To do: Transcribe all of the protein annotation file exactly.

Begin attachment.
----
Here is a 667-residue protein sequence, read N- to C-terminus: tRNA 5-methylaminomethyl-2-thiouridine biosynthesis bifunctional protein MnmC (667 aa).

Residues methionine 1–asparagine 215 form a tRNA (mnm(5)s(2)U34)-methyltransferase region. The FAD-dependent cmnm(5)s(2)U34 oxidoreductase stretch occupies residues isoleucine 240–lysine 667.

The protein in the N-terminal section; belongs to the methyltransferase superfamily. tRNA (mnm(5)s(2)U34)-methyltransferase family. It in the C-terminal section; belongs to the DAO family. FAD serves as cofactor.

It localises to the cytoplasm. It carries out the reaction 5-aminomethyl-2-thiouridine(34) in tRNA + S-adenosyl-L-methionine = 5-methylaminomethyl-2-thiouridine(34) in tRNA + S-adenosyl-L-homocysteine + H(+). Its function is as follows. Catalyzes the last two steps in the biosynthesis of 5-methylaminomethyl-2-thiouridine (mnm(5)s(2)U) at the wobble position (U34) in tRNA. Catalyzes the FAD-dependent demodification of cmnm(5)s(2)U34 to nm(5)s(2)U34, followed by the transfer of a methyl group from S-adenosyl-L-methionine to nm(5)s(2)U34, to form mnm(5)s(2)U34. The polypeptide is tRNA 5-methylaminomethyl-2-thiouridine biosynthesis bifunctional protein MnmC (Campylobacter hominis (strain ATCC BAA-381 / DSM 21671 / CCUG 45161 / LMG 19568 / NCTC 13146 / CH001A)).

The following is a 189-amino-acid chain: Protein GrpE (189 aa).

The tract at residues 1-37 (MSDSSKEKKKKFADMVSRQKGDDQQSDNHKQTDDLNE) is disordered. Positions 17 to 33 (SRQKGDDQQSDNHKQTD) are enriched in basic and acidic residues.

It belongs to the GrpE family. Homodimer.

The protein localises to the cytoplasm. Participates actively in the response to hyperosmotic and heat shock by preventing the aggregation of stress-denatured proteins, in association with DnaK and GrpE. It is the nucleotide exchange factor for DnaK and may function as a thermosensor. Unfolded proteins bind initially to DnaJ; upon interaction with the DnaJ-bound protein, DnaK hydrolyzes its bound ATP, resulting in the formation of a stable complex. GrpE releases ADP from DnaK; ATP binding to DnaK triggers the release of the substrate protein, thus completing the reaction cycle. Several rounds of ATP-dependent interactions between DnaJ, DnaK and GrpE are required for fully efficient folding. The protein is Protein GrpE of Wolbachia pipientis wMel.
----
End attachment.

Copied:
Here is a 667-residue protein sequence, read N- to C-terminus: tRNA 5-methylaminomethyl-2-thiouridine biosynthesis bifunctional protein MnmC (667 aa).

Residues methionine 1–asparagine 215 form a tRNA (mnm(5)s(2)U34)-methyltransferase region. The FAD-dependent cmnm(5)s(2)U34 oxidoreductase stretch occupies residues isoleucine 240–lysine 667.

The protein in the N-terminal section; belongs to the methyltransferase superfamily. tRNA (mnm(5)s(2)U34)-methyltransferase family. It in the C-terminal section; belongs to the DAO family. FAD serves as cofactor.

It localises to the cytoplasm. It carries out the reaction 5-aminomethyl-2-thiouridine(34) in tRNA + S-adenosyl-L-methionine = 5-methylaminomethyl-2-thiouridine(34) in tRNA + S-adenosyl-L-homocysteine + H(+). Its function is as follows. Catalyzes the last two steps in the biosynthesis of 5-methylaminomethyl-2-thiouridine (mnm(5)s(2)U) at the wobble position (U34) in tRNA. Catalyzes the FAD-dependent demodification of cmnm(5)s(2)U34 to nm(5)s(2)U34, followed by the transfer of a methyl group from S-adenosyl-L-methionine to nm(5)s(2)U34, to form mnm(5)s(2)U34. The polypeptide is tRNA 5-methylaminomethyl-2-thiouridine biosynthesis bifunctional protein MnmC (Campylobacter hominis (strain ATCC BAA-381 / DSM 21671 / CCUG 45161 / LMG 19568 / NCTC 13146 / CH001A)).

The following is a 189-amino-acid chain: Protein GrpE (189 aa).

The tract at residues 1-37 (MSDSSKEKKKKFADMVSRQKGDDQQSDNHKQTDDLNE) is disordered. Positions 17 to 33 (SRQKGDDQQSDNHKQTD) are enriched in basic and acidic residues.

It belongs to the GrpE family. Homodimer.

The protein localises to the cytoplasm. Participates actively in the response to hyperosmotic and heat shock by preventing the aggregation of stress-denatured proteins, in association with DnaK and GrpE. It is the nucleotide exchange factor for DnaK and may function as a thermosensor. Unfolded proteins bind initially to DnaJ; upon interaction with the DnaJ-bound protein, DnaK hydrolyzes its bound ATP, resulting in the formation of a stable complex. GrpE releases ADP from DnaK; ATP binding to DnaK triggers the release of the substrate protein, thus completing the reaction cycle. Several rounds of ATP-dependent interactions between DnaJ, DnaK and GrpE are required for fully efficient folding. The protein is Protein GrpE of Wolbachia pipientis wMel.